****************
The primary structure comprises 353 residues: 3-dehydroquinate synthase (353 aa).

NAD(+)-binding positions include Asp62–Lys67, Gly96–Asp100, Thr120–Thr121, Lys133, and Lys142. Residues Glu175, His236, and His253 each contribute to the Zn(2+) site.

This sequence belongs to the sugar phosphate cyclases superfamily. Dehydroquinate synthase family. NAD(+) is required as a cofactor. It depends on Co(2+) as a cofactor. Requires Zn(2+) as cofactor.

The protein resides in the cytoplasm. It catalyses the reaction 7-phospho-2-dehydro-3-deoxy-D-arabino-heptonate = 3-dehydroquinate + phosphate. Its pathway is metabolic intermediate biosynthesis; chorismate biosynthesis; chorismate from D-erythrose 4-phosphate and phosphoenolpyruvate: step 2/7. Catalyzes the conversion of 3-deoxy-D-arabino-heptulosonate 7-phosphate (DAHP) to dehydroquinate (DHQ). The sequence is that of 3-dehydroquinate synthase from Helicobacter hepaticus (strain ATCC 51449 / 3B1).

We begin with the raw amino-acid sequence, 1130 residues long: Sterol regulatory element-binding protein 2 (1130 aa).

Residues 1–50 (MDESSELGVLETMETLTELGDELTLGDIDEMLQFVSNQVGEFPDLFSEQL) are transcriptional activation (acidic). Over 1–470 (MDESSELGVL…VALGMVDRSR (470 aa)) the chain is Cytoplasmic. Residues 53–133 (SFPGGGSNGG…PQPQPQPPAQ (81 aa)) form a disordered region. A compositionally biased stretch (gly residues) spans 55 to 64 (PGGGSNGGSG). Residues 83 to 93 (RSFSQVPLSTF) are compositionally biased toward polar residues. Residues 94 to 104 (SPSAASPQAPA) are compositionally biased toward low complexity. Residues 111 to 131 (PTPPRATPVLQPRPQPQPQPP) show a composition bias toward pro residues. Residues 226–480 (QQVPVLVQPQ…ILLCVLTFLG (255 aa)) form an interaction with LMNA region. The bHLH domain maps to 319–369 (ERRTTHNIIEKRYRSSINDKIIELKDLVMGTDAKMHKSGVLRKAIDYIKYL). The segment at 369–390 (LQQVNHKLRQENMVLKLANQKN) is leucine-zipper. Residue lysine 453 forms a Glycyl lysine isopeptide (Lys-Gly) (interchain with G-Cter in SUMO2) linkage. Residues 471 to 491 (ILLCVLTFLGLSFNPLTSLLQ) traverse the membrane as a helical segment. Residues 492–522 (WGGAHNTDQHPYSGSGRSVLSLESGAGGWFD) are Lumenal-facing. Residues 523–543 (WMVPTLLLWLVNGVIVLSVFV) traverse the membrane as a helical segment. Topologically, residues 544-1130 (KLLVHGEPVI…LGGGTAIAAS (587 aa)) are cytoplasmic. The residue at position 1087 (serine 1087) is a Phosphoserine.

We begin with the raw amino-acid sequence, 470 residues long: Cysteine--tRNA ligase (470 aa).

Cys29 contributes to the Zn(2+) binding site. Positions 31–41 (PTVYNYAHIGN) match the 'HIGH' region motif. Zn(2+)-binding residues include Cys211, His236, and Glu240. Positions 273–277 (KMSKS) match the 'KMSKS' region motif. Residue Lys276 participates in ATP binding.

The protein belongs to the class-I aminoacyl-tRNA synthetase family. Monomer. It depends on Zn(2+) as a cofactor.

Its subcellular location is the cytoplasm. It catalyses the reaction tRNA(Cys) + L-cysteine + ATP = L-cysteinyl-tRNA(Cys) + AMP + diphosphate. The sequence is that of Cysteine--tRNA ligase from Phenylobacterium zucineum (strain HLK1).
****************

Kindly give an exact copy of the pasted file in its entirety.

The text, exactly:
The primary structure comprises 353 residues: 3-dehydroquinate synthase (353 aa).

NAD(+)-binding positions include Asp62–Lys67, Gly96–Asp100, Thr120–Thr121, Lys133, and Lys142. Residues Glu175, His236, and His253 each contribute to the Zn(2+) site.

This sequence belongs to the sugar phosphate cyclases superfamily. Dehydroquinate synthase family. NAD(+) is required as a cofactor. It depends on Co(2+) as a cofactor. Requires Zn(2+) as cofactor.

The protein resides in the cytoplasm. It catalyses the reaction 7-phospho-2-dehydro-3-deoxy-D-arabino-heptonate = 3-dehydroquinate + phosphate. Its pathway is metabolic intermediate biosynthesis; chorismate biosynthesis; chorismate from D-erythrose 4-phosphate and phosphoenolpyruvate: step 2/7. Catalyzes the conversion of 3-deoxy-D-arabino-heptulosonate 7-phosphate (DAHP) to dehydroquinate (DHQ). The sequence is that of 3-dehydroquinate synthase from Helicobacter hepaticus (strain ATCC 51449 / 3B1).

We begin with the raw amino-acid sequence, 1130 residues long: Sterol regulatory element-binding protein 2 (1130 aa).

Residues 1–50 (MDESSELGVLETMETLTELGDELTLGDIDEMLQFVSNQVGEFPDLFSEQL) are transcriptional activation (acidic). Over 1–470 (MDESSELGVL…VALGMVDRSR (470 aa)) the chain is Cytoplasmic. Residues 53–133 (SFPGGGSNGG…PQPQPQPPAQ (81 aa)) form a disordered region. A compositionally biased stretch (gly residues) spans 55 to 64 (PGGGSNGGSG). Residues 83 to 93 (RSFSQVPLSTF) are compositionally biased toward polar residues. Residues 94 to 104 (SPSAASPQAPA) are compositionally biased toward low complexity. Residues 111 to 131 (PTPPRATPVLQPRPQPQPQPP) show a composition bias toward pro residues. Residues 226–480 (QQVPVLVQPQ…ILLCVLTFLG (255 aa)) form an interaction with LMNA region. The bHLH domain maps to 319–369 (ERRTTHNIIEKRYRSSINDKIIELKDLVMGTDAKMHKSGVLRKAIDYIKYL). The segment at 369–390 (LQQVNHKLRQENMVLKLANQKN) is leucine-zipper. Residue lysine 453 forms a Glycyl lysine isopeptide (Lys-Gly) (interchain with G-Cter in SUMO2) linkage. Residues 471 to 491 (ILLCVLTFLGLSFNPLTSLLQ) traverse the membrane as a helical segment. Residues 492–522 (WGGAHNTDQHPYSGSGRSVLSLESGAGGWFD) are Lumenal-facing. Residues 523–543 (WMVPTLLLWLVNGVIVLSVFV) traverse the membrane as a helical segment. Topologically, residues 544-1130 (KLLVHGEPVI…LGGGTAIAAS (587 aa)) are cytoplasmic. The residue at position 1087 (serine 1087) is a Phosphoserine.

We begin with the raw amino-acid sequence, 470 residues long: Cysteine--tRNA ligase (470 aa).

Cys29 contributes to the Zn(2+) binding site. Positions 31–41 (PTVYNYAHIGN) match the 'HIGH' region motif. Zn(2+)-binding residues include Cys211, His236, and Glu240. Positions 273–277 (KMSKS) match the 'KMSKS' region motif. Residue Lys276 participates in ATP binding.

The protein belongs to the class-I aminoacyl-tRNA synthetase family. Monomer. It depends on Zn(2+) as a cofactor.

Its subcellular location is the cytoplasm. It catalyses the reaction tRNA(Cys) + L-cysteine + ATP = L-cysteinyl-tRNA(Cys) + AMP + diphosphate. The sequence is that of Cysteine--tRNA ligase from Phenylobacterium zucineum (strain HLK1).